Filmmaker Jonathan Caouette's documentary on growing up with his schizophrenic mother -- a mixture of snapshots, Super-8 film, answering machine messages, video diaries, early short films, and more - culled from nineteen years of his life.
When Oscar is fired, and her boyfriend walks out (taking the cat), she heads to a remote cabin in the woods outside a ghost town called TARNATION. Here she plans to reflect on her life ... See full summary »
Documentary on the Friedmans, a seemingly typical, upper-middle-class Jewish family whose world is instantly transformed when the father and his youngest son are arrested and charged with shocking and horrible crimes.
Part documentary, part narrative fiction, part home movie, and part acid trip. A psychedelic whirlwind of snapshots, Super-8 home movies, old answering machine messages, video diaries, early short films, snippets of '80s pop culture, and dramatic reenactments to create an epic portrait of an American family travesty. The story begins in 2003 when Jonathan learns that his schizophrenic mother, Renee, has overdosed on her lithium medication. He is catapulted back into his real and horrifying family legacy of rape, abandonment, promiscuity, drug addiction, child abuse, and psychosis. As he grows up on camera, he finds the escapist balm of musical theater and B horror flicks and reconnects to life through a queer chosen family. Then a look into the future shows Jonathan as he confronts the symbiotic and almost unbearable love he shares with his beautiful and tragically damaged mother.Written by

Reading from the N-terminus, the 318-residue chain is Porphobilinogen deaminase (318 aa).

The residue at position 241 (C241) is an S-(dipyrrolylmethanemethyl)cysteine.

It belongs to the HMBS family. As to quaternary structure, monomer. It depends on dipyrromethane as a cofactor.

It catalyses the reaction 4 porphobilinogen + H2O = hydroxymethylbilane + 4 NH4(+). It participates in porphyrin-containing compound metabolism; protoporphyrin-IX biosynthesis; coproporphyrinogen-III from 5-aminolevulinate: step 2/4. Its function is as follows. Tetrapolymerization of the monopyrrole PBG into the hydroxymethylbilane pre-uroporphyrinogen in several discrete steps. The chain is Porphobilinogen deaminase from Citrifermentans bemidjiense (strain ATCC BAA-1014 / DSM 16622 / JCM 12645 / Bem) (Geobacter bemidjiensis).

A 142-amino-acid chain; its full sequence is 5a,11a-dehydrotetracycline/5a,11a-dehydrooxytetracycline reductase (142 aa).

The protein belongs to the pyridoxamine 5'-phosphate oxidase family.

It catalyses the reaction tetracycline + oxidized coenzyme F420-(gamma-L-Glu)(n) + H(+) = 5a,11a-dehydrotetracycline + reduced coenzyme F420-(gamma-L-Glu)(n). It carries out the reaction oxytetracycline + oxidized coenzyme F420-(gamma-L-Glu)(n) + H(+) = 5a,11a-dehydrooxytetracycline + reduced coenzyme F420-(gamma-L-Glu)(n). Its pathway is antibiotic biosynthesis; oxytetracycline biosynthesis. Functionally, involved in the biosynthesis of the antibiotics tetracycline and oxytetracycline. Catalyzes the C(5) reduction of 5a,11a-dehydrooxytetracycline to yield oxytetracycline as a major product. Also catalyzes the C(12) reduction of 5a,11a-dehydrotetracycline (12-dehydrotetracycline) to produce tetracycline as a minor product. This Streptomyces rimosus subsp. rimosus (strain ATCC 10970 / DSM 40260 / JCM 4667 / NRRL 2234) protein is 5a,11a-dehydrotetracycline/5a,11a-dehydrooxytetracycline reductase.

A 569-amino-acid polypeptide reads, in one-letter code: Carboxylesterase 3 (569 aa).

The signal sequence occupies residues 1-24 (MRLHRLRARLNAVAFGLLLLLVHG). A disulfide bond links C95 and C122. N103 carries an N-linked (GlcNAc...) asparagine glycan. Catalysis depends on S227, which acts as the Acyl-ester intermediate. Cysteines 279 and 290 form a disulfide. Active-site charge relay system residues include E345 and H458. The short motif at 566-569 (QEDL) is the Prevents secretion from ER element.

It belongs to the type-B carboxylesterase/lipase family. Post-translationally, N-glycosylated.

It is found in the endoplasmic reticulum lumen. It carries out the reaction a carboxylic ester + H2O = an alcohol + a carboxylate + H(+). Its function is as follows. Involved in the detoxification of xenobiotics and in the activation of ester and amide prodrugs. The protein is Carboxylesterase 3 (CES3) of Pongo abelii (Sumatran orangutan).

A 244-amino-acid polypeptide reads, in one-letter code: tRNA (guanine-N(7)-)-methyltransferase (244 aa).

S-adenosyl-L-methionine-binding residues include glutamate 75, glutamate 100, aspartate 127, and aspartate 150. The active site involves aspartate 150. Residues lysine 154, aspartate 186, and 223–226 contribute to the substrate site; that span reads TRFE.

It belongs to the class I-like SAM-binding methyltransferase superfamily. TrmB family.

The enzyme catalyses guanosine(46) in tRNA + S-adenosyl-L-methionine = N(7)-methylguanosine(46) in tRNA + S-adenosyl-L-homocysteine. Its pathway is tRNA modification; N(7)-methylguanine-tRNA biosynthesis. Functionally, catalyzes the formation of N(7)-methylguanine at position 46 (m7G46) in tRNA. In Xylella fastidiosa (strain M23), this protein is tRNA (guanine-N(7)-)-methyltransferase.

Sujit R. Varma
I guess I fall into the "art school gimmicks" camp regarding this film. I went into it intrigued with the idea of watching a 13 year tale of a mother and son. Such was hardly the case. I have to admit somewhat brutally, that this movie seemed somewhat exploitative. Given how much of the film was about Caouette growing up as a gay male, I fail to see how his mother's condition actually had a hand in it. Honestly she seemed to merely be a device (an unwilling one at that) to extend Caouette's angst well into adulthood where he otherwise seemed pretty settled and happy.
The structure of the movie was: shock the viewer with my mother's condition, now talk about my horrible angst ridden teen years, now bring mother back to keep the emotion going.
I was not at all impressed with the experimental/disjointed editing style. I've been to a fair amount of film festivals and, if anything, that sort of manipulation disappeared with the advent of affordable editing software. In short, they don't even do that in film school anymore.
One more disappointment: quite late in the film, we have an opportunity to hear about Caouette's mom from two people in Caouette's family. In one instance, the opportunity is totally wasted; nothing comes of his on-camera time. In the other (with his grandfather), Caouette's manner of questioning badgering and accusatory; he doesn't let the old man get a decent thought out.
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